MANY EXHAUSTING LABOURS FOR CHRIST

He placed Mellitus in charge of the church in London, Justus in charge of the church of Rochester, and Lawrence in charge of his own church. He at last died on the seventh of the Calends of June, and was buried in the monastery of St Peter. After this, the monastery became the burial place of the bishops of Canterbury and a number of kings.

PRAYER:

O God, who graciously enlightened the English peoples with the light of the true faith by the preaching and miracles of blessed Augustine, your Confessor and Bishop, grant, through his intercession, that the hearts of those who have strayed may return to the unity of the true faith and that we may be in harmony with your will. Through our Lord…

– From: An Approved English Translation of the Breviarium Romanum, Burns & Oates, London, 1964

 

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GOD HAS CREATED ME TO DO HIM SOME DEFINITE SERVICE

GOD HAS CREATED ME TO DO HIM SOME DEFINITE SERVICE

God has created me to do Him some definite service; He has committed some work to me which he has not committed to another. I have my mission – I may never know it in this life, but I shall be told it in the next. I am a link in a chain, a bond of connection between persons.

He has not created me for naught. I shall do good, I shall do His work; I shall be a preacher of truth in my own place, while not intending it, if I do but keep His commandments and serve Him in my calling. Therefore, my God, I will put myself without reserve into Your hands. What have I in heaven, and apart from You what do I want upon earth? My flesh and my heart fail, but God is the God of my heart, and my portion for ever. Amen.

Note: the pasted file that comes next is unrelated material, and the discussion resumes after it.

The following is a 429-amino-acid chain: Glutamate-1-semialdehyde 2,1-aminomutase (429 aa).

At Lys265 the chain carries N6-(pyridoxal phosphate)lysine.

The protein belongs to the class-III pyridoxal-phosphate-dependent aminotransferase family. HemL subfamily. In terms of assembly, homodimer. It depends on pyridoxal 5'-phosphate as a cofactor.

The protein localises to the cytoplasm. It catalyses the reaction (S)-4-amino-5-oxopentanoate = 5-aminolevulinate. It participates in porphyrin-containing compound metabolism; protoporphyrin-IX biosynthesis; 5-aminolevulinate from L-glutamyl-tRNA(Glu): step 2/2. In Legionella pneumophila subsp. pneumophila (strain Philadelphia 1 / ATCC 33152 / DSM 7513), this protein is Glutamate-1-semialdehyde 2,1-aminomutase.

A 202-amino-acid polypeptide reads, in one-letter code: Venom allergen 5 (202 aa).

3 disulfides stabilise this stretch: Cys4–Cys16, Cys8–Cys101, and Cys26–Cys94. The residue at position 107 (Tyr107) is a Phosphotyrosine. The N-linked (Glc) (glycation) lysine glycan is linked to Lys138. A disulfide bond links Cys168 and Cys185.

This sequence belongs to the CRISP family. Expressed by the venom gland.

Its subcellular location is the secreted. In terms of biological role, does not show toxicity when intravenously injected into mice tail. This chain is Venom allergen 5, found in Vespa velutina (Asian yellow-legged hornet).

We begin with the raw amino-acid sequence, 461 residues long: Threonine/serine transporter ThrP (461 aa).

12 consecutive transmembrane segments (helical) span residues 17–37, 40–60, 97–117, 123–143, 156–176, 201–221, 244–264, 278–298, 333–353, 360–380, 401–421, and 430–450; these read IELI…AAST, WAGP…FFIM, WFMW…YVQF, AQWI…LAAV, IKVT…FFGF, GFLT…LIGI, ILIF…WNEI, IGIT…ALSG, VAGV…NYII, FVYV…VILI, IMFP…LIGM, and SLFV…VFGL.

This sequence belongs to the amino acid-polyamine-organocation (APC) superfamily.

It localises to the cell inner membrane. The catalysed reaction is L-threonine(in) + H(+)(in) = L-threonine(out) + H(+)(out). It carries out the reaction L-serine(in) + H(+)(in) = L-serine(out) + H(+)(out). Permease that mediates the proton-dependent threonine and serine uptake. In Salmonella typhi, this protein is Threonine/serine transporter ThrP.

– Bl. John Henry Newman

 

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ST EDWARD THE CONFESSOR

ST EDWARD THE CONFESSOR

ST EDWARD, KING AND CONFESSOR – MEMORIAL: OCTOBER 13

Edward, called the Confessor, nephew of St Edward, king and Martyr, was he last of the Anglo-Saxon kings. When he was ten years old, the Danes, who were then devastating England, sought him out to kill him. He was forced to flee into exile to the court of his uncle, the Duke of Normandy, where his innocence of life won the admiration of all.

HE WAS FORCED TO FLEE INTO EXILE